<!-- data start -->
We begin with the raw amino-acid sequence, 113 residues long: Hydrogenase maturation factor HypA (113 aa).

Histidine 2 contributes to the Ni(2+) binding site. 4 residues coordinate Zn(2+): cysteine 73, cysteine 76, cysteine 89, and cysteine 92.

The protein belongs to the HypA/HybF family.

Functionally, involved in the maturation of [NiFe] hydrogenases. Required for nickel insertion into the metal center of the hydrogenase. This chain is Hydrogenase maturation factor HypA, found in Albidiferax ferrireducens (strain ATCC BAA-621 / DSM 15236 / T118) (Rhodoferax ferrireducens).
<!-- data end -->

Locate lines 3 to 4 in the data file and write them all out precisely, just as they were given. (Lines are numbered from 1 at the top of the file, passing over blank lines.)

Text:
The protein belongs to the HypA/HybF family.

Functionally, involved in the maturation of [NiFe] hydrogenases. Required for nickel insertion into the metal center of the hydrogenase. This chain is Hydrogenase maturation factor HypA, found in Albidiferax ferrireducens (strain ATCC BAA-621 / DSM 15236 / T118) (Rhodoferax ferrireducens).